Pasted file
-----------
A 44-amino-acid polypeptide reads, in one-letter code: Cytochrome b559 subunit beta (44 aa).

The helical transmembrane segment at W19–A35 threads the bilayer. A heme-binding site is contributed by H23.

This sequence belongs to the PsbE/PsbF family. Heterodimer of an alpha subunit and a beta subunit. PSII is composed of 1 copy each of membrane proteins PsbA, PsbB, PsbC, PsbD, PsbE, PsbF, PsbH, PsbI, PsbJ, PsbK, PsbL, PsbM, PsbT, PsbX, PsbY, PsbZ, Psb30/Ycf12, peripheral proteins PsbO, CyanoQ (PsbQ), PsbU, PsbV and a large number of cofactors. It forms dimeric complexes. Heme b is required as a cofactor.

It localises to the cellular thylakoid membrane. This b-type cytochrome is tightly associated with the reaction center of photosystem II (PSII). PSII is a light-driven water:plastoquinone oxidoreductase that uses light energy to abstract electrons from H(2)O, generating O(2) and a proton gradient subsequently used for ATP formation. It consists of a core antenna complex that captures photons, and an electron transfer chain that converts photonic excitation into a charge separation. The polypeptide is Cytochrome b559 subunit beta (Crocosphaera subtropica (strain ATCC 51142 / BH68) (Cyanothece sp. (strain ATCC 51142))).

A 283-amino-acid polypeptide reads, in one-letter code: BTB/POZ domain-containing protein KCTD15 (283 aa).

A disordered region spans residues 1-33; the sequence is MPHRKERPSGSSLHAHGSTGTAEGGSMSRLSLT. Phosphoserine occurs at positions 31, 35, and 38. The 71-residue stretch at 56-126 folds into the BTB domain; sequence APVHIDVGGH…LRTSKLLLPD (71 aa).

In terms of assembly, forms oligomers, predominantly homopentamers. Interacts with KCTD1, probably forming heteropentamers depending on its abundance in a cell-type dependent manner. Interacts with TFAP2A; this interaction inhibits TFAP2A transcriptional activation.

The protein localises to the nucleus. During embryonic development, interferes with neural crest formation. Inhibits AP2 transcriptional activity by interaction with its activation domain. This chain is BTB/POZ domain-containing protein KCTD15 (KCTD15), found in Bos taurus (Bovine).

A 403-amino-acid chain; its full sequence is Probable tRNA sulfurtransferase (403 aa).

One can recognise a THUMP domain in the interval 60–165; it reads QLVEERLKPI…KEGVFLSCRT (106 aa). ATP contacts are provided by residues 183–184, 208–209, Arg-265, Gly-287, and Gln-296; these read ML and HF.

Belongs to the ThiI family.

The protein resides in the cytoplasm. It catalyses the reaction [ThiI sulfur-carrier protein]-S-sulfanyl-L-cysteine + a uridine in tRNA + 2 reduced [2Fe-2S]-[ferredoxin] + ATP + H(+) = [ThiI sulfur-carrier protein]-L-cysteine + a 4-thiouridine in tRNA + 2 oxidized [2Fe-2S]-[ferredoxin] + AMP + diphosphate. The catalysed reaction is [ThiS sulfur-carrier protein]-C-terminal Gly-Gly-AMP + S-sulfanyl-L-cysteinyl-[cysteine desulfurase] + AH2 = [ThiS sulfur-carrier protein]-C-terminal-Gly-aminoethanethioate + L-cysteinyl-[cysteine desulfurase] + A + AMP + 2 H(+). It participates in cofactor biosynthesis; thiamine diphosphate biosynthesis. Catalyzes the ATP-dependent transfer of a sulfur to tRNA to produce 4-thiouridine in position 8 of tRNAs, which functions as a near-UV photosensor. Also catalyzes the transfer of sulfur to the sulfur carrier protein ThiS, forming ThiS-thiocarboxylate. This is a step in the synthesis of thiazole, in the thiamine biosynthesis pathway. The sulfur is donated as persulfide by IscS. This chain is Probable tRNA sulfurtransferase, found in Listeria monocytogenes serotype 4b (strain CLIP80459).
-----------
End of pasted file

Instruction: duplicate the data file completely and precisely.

A 44-amino-acid polypeptide reads, in one-letter code: Cytochrome b559 subunit beta (44 aa).

The helical transmembrane segment at W19–A35 threads the bilayer. A heme-binding site is contributed by H23.

This sequence belongs to the PsbE/PsbF family. Heterodimer of an alpha subunit and a beta subunit. PSII is composed of 1 copy each of membrane proteins PsbA, PsbB, PsbC, PsbD, PsbE, PsbF, PsbH, PsbI, PsbJ, PsbK, PsbL, PsbM, PsbT, PsbX, PsbY, PsbZ, Psb30/Ycf12, peripheral proteins PsbO, CyanoQ (PsbQ), PsbU, PsbV and a large number of cofactors. It forms dimeric complexes. Heme b is required as a cofactor.

It localises to the cellular thylakoid membrane. This b-type cytochrome is tightly associated with the reaction center of photosystem II (PSII). PSII is a light-driven water:plastoquinone oxidoreductase that uses light energy to abstract electrons from H(2)O, generating O(2) and a proton gradient subsequently used for ATP formation. It consists of a core antenna complex that captures photons, and an electron transfer chain that converts photonic excitation into a charge separation. The polypeptide is Cytochrome b559 subunit beta (Crocosphaera subtropica (strain ATCC 51142 / BH68) (Cyanothece sp. (strain ATCC 51142))).

A 283-amino-acid polypeptide reads, in one-letter code: BTB/POZ domain-containing protein KCTD15 (283 aa).

A disordered region spans residues 1-33; the sequence is MPHRKERPSGSSLHAHGSTGTAEGGSMSRLSLT. Phosphoserine occurs at positions 31, 35, and 38. The 71-residue stretch at 56-126 folds into the BTB domain; sequence APVHIDVGGH…LRTSKLLLPD (71 aa).

In terms of assembly, forms oligomers, predominantly homopentamers. Interacts with KCTD1, probably forming heteropentamers depending on its abundance in a cell-type dependent manner. Interacts with TFAP2A; this interaction inhibits TFAP2A transcriptional activation.

The protein localises to the nucleus. During embryonic development, interferes with neural crest formation. Inhibits AP2 transcriptional activity by interaction with its activation domain. This chain is BTB/POZ domain-containing protein KCTD15 (KCTD15), found in Bos taurus (Bovine).

A 403-amino-acid chain; its full sequence is Probable tRNA sulfurtransferase (403 aa).

One can recognise a THUMP domain in the interval 60–165; it reads QLVEERLKPI…KEGVFLSCRT (106 aa). ATP contacts are provided by residues 183–184, 208–209, Arg-265, Gly-287, and Gln-296; these read ML and HF.

Belongs to the ThiI family.

The protein resides in the cytoplasm. It catalyses the reaction [ThiI sulfur-carrier protein]-S-sulfanyl-L-cysteine + a uridine in tRNA + 2 reduced [2Fe-2S]-[ferredoxin] + ATP + H(+) = [ThiI sulfur-carrier protein]-L-cysteine + a 4-thiouridine in tRNA + 2 oxidized [2Fe-2S]-[ferredoxin] + AMP + diphosphate. The catalysed reaction is [ThiS sulfur-carrier protein]-C-terminal Gly-Gly-AMP + S-sulfanyl-L-cysteinyl-[cysteine desulfurase] + AH2 = [ThiS sulfur-carrier protein]-C-terminal-Gly-aminoethanethioate + L-cysteinyl-[cysteine desulfurase] + A + AMP + 2 H(+). It participates in cofactor biosynthesis; thiamine diphosphate biosynthesis. Catalyzes the ATP-dependent transfer of a sulfur to tRNA to produce 4-thiouridine in position 8 of tRNAs, which functions as a near-UV photosensor. Also catalyzes the transfer of sulfur to the sulfur carrier protein ThiS, forming ThiS-thiocarboxylate. This is a step in the synthesis of thiazole, in the thiamine biosynthesis pathway. The sulfur is donated as persulfide by IscS. This chain is Probable tRNA sulfurtransferase, found in Listeria monocytogenes serotype 4b (strain CLIP80459).